The American Association of Anthropological Genetics (AAAG) is pleased to announce the 2013 Outstanding Student Presentation Award competition. Up to two Outstanding Student Presentation in Anthropological Genetics (OSPAG) prizes will be given for the best poster or podium presentations at the AAPA or HBA annual meetings. Each awardee will receive a $200 cash prize and a one-year subscription to the journal Human Biology.
Calling all Adventurers and Explorers! National Geographic is searching for the most incredible expeditions of 2013 to film and feature in a dynamic new blue chip series. If you’re planning to break records, conquer the impossible and redefine the limits of human potential, we want to hear from you. Email us at NGExpedition@gmail.com. Tell us about you, your upcoming mission and how far along you are in the planning stage. Make sure to include your name, contact information and a photos and/or videolinks. (Submissions without photos and/or video WILL NOT be considered.) Expeditions that combine adventure and science especially wanted. Be prepared to inspire a new generation.
The AAPA professional development grant recipients have been chosen.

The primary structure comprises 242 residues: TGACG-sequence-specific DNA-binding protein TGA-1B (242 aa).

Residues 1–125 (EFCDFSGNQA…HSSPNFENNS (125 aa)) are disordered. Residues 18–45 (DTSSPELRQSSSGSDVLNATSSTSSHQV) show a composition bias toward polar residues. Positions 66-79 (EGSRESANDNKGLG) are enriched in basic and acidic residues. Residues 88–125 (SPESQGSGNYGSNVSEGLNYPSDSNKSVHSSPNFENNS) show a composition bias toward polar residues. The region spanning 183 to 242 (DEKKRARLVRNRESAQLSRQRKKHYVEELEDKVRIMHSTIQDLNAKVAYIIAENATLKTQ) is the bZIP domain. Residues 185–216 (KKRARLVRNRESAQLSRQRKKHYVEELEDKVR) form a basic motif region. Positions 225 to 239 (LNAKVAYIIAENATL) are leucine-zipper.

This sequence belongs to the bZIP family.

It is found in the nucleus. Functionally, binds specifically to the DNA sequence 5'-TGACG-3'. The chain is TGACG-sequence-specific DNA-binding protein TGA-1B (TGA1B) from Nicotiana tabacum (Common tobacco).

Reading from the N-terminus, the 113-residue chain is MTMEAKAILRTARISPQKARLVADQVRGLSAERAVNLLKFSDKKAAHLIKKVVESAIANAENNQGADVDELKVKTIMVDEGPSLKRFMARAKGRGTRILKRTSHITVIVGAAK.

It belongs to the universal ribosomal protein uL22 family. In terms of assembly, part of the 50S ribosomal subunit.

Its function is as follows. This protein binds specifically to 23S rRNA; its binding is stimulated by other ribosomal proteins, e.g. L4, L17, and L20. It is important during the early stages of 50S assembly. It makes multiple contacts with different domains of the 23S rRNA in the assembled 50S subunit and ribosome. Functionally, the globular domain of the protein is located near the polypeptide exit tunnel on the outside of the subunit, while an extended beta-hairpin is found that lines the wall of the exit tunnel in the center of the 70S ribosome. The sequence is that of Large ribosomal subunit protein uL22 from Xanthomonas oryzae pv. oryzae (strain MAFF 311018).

The 2013 Pollitzer Awards have been announced.
Electronic voting is open until March 1st. If you are a REGULAR FULL MEMBER in good standing you should have received at least one email blast from Allen Press/survey monkey with a link to the online election materials. If you have not received such an email and want to vote, please CHECK YOUR SPAM first...
The Anthropology Departments at the University of Massachusetts Amherst and Northern Illinois University, along with SADABE, will offer a Field School that focuses on primate biodiversity, extinction, forest fragmentation and conservation in Madagascar to take place in the summer of 2013. Students enrolled in this field school will earn 6 credits and will gain experience in primatology while working in Madagascar. The field school will run from June 1-30, 2013.
August 18 – 24, 2013. This course will teach you field recovery techniques of buried remains as well as the protocol associated with crime scene processing.